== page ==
Mexican health system needs urgent reform, says OECD report
The OECD has called on the Mexican government to urgently reform its health system, which it says is “fragmented, inefficient and unresponsive.”
In its first review since Mexico introduced publicly-funded universal health insurance ten years ago, the OECD said that modernisation must start now and that if it does not, the Mexican health system “risks becoming enveloped in crisis.”
Public investment in Mexico’s health care system has increased from 2.4% to 3.2% GDP between 2003 and 2013.
But, the OECD’s review, published last week, questions “whether this money is translating into tangible health gains.”
One key challenge, according to the review, is that Mexican health care is provided through a cluster of disconnected sub-systems: each sub-system offers different levels of care, at different prices, with different outcomes.
Individuals effectively have neither choice of insurance plan nor of provider network, as affiliation is determined by their job, the document states.
People working in the private sector are affiliated to a benefit package and one set of providers belonging to the Mexican Institute of Social Security (IMSS), whereas federal civil servants are covered by a different package and a different set of providers belonging to the Institute for Social Security and Services for State Employees (ISSSTE).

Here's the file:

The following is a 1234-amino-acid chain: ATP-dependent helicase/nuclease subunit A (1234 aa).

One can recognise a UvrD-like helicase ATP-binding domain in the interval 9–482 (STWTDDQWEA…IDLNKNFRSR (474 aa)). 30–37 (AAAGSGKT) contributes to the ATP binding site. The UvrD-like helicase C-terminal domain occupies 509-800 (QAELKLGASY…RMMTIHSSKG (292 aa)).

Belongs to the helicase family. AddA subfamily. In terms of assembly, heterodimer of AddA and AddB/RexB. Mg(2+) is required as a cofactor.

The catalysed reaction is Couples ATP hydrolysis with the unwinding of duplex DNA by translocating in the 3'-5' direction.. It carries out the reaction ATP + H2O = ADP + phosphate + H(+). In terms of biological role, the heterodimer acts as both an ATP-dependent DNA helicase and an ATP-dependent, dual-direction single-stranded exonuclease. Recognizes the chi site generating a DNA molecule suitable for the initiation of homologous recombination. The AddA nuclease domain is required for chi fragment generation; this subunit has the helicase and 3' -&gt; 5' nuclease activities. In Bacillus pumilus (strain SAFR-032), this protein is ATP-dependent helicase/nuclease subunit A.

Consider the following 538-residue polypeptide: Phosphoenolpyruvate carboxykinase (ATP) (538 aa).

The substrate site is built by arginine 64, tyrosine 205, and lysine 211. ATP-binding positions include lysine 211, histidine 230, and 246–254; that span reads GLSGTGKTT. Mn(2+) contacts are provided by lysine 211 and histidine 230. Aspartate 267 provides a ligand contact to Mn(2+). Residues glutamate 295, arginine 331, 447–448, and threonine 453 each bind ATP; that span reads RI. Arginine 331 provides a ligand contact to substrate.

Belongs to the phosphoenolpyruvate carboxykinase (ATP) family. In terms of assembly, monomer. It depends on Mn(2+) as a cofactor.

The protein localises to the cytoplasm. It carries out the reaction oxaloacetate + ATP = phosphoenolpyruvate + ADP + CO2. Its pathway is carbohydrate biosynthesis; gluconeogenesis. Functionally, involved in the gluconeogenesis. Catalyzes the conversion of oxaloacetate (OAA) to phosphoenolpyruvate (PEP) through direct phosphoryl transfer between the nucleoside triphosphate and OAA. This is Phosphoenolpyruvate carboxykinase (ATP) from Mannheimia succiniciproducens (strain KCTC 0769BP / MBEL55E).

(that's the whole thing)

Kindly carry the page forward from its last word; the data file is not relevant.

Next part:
Anyone who is unemployed is likely to have to enroll in yet another programme – Seguro Popular – with a different package and different set of providers.
The OECD describes this arrangement as “wasteful, because individuals need to repeatedly re-engage with multiple systems” and as “bad for patients and bad for taxpayers.”
Mexico’s health system should become more people-centred, and “move from being a set of vertical subsystems whose operations are rigidly determined by historical and institutional legacies, to one that is responsive to the changing needs of individuals and communities across the life course,” the review says.
Though its review acknowledges that progress has been made over the last decade – “some 50 million Mexicans previously at risk of unaffordable health care bills now have access to health insurance” and “key parameters such as infant mortality, and deaths from heart attacks or stroke, have improved”, it says that “serious and urgent challenges have intensified.”
Mexico’s healthcare needs are complex and challenging, the document says, with the country now having the lowest life expectancy of all OECD countries – 74.6 years, compared to an OECD average of 80.4.
Mexico also shows “worrying” rates of obesity, the document says: “Between 2000 and 2012, rates of overweight or obesity increased from 62.3% to 71.3% of the adult population; one in three children is also overweight or obese.
“Unsurprisingly, diabetes, the chronic disease most directly linked with obesity, is spreading rapidly and now affects many adults. In Mexico, 15.9% of adults have diabetes, more than double the OECD average of 6.9%.”